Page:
Options When the Business Falters

Shutting down failing businessWhat can you/should you do when it becomes obvious that your start up business should wind down?

For the entrepreneur, shutting down an insolvent business  presents a tough challenge: you must honor the legal rights of creditors while minimizing the damage to the founders and employees.

First, some basic principles:

  • The board of directors of an insolvent corporation owes its duty of loyalty to the creditors, not the owners.
  • Creditor claims get paid before the claims of equity holders of the business.
  • Management can legally pay some creditors and not others.

Bankruptcy or not

There is no clear or universal answer to whether a failed business should file a Chapter 7, which is a liquidation proceeding.  It depends on the value and nature of the assets; the attitudes of creditors; and the availability of management to oversee the process.

A corporation does not get a discharge in a Chapter 7 case;  only a Chapter 11 reorganization erases the debts of a corporation.  So the only purpose a business bankruptcy serves is to liquidate the business assets and satisfy creditors as far as possible.

Companies can go out of business without filing bankruptcy:  they liquidate their assets and cease operations.  Creditors have a right to recover their claims from the assets of the corporation.

If there are no assets, the corporation cannot be further harmed by lawsuits that try to collect from the corporation.

The danger to management in this approach is the tendency of some creditors to assume that the business’s failure to pay means that there is some sort of skullduggery afoot, and sue the officers as well as the corporation to collect the debt.

While the claim against the individuals may be invalid, the individual has to appear and defend in the lawsuit, or a judgment will be entered against him.  Sometimes, the individuals are liable.

Personally managing the wind up has advantages, if you are willing to devote the time and energy to the process. On the other hand, filing bankruptcy may protect assets from creditor action, preserving value for the payment of taxes and employees.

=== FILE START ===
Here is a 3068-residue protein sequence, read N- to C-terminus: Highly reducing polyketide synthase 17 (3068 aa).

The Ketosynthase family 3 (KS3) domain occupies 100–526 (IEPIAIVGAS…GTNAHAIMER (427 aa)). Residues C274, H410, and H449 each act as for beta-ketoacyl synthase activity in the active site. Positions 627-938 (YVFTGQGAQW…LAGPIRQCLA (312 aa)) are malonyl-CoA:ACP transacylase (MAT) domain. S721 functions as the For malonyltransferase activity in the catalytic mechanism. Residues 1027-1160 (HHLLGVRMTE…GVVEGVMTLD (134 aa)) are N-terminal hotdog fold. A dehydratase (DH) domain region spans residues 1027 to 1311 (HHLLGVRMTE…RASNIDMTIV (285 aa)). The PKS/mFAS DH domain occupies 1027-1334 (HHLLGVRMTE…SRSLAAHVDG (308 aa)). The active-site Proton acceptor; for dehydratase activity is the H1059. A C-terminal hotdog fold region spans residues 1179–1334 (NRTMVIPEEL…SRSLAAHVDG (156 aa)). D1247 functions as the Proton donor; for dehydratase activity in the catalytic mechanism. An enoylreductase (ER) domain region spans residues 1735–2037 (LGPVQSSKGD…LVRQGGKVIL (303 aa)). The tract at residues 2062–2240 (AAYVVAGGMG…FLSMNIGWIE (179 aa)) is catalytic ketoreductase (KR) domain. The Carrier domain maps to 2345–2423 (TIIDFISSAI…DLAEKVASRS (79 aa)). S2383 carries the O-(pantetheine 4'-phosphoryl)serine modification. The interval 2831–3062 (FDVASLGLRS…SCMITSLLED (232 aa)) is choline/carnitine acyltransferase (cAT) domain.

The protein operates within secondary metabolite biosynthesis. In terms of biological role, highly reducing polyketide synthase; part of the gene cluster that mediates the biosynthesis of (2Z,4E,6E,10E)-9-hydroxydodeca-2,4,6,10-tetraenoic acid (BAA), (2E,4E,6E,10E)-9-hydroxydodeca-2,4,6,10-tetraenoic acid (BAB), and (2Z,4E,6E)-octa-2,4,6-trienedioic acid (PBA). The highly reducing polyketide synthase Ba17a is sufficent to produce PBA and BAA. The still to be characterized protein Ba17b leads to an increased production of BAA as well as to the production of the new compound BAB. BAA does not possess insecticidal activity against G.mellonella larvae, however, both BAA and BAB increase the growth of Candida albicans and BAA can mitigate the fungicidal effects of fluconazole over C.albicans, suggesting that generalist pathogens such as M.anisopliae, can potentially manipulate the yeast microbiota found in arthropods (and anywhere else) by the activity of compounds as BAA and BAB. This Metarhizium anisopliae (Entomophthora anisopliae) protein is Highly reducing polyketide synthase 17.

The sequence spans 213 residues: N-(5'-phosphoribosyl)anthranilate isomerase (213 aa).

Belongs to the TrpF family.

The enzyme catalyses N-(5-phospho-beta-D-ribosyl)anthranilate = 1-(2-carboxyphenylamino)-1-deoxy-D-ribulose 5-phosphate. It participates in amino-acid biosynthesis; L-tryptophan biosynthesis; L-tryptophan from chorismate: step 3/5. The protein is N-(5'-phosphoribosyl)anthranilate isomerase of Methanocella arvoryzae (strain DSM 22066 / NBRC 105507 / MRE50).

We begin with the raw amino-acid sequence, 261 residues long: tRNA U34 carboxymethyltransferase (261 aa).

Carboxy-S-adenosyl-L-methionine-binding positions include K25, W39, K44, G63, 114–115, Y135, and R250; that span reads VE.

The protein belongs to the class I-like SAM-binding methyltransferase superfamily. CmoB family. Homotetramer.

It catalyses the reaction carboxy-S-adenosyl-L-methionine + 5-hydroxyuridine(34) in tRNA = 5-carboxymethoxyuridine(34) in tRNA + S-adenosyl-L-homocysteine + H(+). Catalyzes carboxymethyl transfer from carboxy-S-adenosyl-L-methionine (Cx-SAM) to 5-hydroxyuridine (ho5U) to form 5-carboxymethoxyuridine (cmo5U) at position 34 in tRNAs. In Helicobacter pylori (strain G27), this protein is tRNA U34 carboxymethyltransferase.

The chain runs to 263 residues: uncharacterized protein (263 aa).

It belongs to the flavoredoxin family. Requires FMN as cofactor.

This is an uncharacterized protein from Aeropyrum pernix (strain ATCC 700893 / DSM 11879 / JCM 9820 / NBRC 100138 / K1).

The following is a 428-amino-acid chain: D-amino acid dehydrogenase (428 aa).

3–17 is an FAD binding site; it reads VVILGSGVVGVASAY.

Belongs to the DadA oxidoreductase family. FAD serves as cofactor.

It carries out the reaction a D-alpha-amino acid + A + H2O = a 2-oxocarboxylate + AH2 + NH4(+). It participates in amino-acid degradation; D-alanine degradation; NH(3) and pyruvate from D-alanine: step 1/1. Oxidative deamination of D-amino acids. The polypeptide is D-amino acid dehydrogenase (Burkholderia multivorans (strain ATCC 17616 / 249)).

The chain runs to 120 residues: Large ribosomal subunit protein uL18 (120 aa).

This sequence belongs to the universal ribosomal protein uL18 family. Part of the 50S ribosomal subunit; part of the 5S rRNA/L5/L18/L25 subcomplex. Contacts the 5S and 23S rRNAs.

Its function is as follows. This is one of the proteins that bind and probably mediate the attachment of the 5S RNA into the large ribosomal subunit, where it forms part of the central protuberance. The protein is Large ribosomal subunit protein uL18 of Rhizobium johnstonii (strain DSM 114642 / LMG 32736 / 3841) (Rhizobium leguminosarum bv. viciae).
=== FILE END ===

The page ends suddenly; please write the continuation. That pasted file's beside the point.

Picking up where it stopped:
Doing it yourself has advantages

  • Management can usually get better price for assets since they know the market, know the asset and are motivated to get highest recovery
  • Outside of bankruptcy, you control who gets paid with the available funds
  • You can act swiftly to limit exposure of management or investors by paying first debts guaranteed by insiders, subletting  leased space, returning leased equipment, etc.
  • Creditors are protected from having to give back preferential payments to the bankruptcy  trustee
  • Assets can be sold to insiders so long as the price is fair

But…

Handling the shut down yourself has some down side:

  • May prevent management from accepting new employment
  • May require cooperation from creditors and lessors
  • May increase likelihood that disgruntled creditor will sue individuals too

Bankruptcy is simple

  • Bankruptcytrustee becomes responsible for liquidating assets, returning equipment, and dealing with creditors, freeing management to turn to other endeavors
  • Trustee has powers under Bankruptcy Code to sell leases despite anti assignment provisions and to avoid levies and writs of attachment, recovering value for creditors that isn’t possible outside of bankruptcy
  • Filing bankruptcy seems to reduce the instance of creditors suing individual managers for corporate debt
  • The automatic stay prevents aggressive creditors from diverting cash that could be used to pay taxes, employees, and guaranteed debts or recovering property needed for wind up

But….

If the bankruptcy trustee winds up the business:

  • Trustee unlikely to get top dollar for saleable assets
  • Insiders may be prohibited from buying technology, intellectual property or projects in development
  • Trustee’s fees and expenses are paid off the top
  • Trustee can recover preferences to trade creditors and to insiders and challenge pre petition transfers of assets if legally fraudulent
  • Bankruptcy process frequently slow and inexact
  • Claims are paid according to priorities in the Bankruptcy Code

This choice is not necessarily an either/or decision.  Management can liquidate assets as far as feasible, and file bankruptcy thereafter to let the trustee mop up.

Read more

Business bankruptcy FAQ

Business issues in bankruptcy

Closing a business without bankruptcy

Finding a bankruptcy lawyer

Image courtesy of Bobu

About the Author
 
 
Northern California bankruptcy lawyer Cathy is a 30+ year veteran of bankruptcy practice in the Silicon Valley. She is known for energetic representation of clients and her command of bankruptcy law.